Limitations[edit]

Limitations that apply to both CORFing and BIRGing are perceptions and expectations about performance and how they have an impact. Many scholars have found that the confirmation and disconfirmation of the expected victory or loss has a significant effect on BIRGing and CORFing. For example, if one predicts that one's favorite team is going to lose, one is less likely to be afraid to associate with that team because he predicted the loss. This supports that a person is more likely to participate in BIRGing or CORFing if his or her public image is being highly threatened. In addition, most studies only test for the identification with one favorite team, there haven't been many studies on the effects of having multiple favorite teams. In one article it suggests that, "some sport fans have more than one 'favorite team' and choose to identify with a winning team to afford more opportunities to BIRG" (Spinda, 2011). This suggestion could impact the occurrences of BIRGing and CORFing and therefore need to be investigated further.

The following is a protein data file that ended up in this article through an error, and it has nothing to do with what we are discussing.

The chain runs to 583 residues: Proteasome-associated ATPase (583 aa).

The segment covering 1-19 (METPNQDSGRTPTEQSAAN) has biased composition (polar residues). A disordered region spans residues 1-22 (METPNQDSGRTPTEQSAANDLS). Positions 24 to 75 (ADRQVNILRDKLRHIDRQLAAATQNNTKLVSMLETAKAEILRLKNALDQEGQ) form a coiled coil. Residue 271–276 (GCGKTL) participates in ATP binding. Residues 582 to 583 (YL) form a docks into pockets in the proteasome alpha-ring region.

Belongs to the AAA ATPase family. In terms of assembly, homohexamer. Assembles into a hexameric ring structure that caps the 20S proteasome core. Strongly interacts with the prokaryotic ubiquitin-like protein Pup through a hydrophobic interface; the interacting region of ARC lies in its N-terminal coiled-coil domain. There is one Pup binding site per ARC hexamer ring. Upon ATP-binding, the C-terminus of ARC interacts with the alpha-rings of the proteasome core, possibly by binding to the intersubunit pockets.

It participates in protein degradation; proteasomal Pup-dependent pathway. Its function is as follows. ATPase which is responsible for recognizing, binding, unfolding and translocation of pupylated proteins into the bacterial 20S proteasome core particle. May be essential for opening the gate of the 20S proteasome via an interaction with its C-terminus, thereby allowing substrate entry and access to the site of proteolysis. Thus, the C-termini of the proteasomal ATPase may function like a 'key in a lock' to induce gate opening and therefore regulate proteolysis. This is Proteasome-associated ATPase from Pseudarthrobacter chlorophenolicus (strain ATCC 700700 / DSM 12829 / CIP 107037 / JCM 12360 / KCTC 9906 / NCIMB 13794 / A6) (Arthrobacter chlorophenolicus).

A study done by Spinda (2011), found significant differences between male and female BIRGing and CORFing constructs.

Conclusion[edit]

While an actual definition for basking in reflected glory is hard to come by, everyone partakes in BIRGing. Whether it is the sticker on a parent’s van that says "Proud parent of an Honor Roll student" or having jerseys/posters of one’s favorite sports team, humans attempt to improve their self-esteem and self-worth through basking in other’s triumphs and broadcasting their association with powerful/successful people. Basking in reflected glory has the potential to create self glory and is connected with social identity theory.